Exhaust gas recirculation technologies offer significant benefits in reducing vehicle emissions. Long route EGR also decreases vehicle fuel consumption when compared with short route EGR. The new turbocharger, designed by Cummins, was developed for commercial vehicle applications where the durability requirements are particularly high.
“Although this type of technology is widely used in passenger cars, in a commercial vehicle it’s very difficult to introduce due to the durability requirements and the long-term effects of the corrosion and erosion environment that is observed in the turbocharger compressor stage,” explains Dr Michael Burkinshaw, group leader of tribology and advanced processing at Cummins Turbo Technologies.
Development, which took around four years, adopted a materials science-based approach. “We believe this is the best method because it enabled us to understand certain results in a laboratory environment and learn why some solutions wouldn’t work on the turbocharger, which is more efficient than developing the turbocharger system, identifying the failures and then investigating why those are occurring.”
Potential materials and surface treatments were selected including untreated aluminum alloy impeller and compressor cover material concepts as well as surface treatments such as anodizing, plating and polymeric-based coatings and characterized in terms of their durability and consistency of performance in long route EGR environments.
“The next stage was to try and understand how we would test these materials and surface treatments in a range of environments. Once we had established a myriad of test conditions and conducted such experiments, we performed analysis using different techniques and subsequently employed a cause and effect matrix, which enabled us to establish the best solutions and do more specific tests.”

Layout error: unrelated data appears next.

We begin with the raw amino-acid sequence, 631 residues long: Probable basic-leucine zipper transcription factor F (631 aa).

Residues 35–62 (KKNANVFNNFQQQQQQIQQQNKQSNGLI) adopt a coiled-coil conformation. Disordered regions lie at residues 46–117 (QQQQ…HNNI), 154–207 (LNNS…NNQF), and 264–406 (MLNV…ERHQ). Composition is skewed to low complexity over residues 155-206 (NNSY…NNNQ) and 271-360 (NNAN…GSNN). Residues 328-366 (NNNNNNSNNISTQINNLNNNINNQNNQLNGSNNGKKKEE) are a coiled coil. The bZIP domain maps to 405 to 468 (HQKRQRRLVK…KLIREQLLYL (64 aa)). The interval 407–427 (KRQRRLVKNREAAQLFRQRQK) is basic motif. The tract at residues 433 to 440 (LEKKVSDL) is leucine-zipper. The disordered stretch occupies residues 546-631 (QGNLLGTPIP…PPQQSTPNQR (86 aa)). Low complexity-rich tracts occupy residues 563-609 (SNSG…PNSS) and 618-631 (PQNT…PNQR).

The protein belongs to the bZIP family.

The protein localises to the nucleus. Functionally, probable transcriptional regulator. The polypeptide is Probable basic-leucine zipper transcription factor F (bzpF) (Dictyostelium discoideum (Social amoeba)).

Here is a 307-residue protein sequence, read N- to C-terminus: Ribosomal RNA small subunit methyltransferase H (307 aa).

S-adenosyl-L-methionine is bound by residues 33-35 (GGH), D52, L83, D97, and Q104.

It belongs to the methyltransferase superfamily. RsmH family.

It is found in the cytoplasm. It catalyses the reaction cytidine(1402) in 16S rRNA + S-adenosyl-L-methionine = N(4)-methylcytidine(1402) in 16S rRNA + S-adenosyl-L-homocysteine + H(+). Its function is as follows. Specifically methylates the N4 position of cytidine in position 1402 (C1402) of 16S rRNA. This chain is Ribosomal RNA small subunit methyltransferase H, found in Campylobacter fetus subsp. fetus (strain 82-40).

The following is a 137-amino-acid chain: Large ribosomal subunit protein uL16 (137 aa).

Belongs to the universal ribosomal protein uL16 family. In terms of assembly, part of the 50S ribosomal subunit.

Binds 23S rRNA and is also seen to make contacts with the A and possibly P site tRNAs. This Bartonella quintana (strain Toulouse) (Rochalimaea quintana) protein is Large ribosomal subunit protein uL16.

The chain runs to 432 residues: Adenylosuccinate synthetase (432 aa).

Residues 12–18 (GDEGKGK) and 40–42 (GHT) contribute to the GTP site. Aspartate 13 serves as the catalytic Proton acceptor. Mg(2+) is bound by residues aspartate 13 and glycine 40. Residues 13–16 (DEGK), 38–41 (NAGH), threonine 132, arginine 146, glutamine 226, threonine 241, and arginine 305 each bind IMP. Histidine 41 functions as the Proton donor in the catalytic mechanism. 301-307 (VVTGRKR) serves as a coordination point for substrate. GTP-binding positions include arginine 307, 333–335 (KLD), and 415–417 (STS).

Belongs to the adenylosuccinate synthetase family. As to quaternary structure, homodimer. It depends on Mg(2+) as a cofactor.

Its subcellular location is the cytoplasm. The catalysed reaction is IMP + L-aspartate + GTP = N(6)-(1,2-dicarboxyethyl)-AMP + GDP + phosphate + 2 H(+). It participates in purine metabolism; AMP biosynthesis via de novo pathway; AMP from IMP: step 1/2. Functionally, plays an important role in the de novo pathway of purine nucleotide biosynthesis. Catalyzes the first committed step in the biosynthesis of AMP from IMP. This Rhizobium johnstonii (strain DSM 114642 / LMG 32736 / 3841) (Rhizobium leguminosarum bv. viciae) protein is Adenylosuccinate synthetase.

Test coupons replicating the microstructure, mechanical properties and topography of the deck of the impeller and compressor cover volute were created. Evaluation in the lab was conducted using a combination of rig and prototype testing and focused on thermal shock, corrosion, erosion, aerodynamic performance and fatigue. The test samples were analyzed using high resolution microscopy, chemical analysis and interferometry techniques.
“In some tests we knew what we were aiming for but in others that were new to us, such as the corrosion tests, we had to do a comparison in order to understand the benefits of the treatment,” Burkinshaw says. “We learned after initial corrosion tests and discussions with our customers, that we needed to understand corrosion behavior of concepts when subject to a much broader range of condensate pHs and chemistry. As a result of the comprehensive testing, we’re now able to provide our customers with a wide condensate pH and chemistry operating window in which our technology can durably work.”
An anodise surface treatment was identified as the best performing concept for the impeller (above). Two respective surface treatments, namely a spray and a plating, were identified as the best performing concepts for the compressor cover (top). Having already received positive feedback from customers, the technology is now in the final prototype stages for adoption in future commercial engine applications.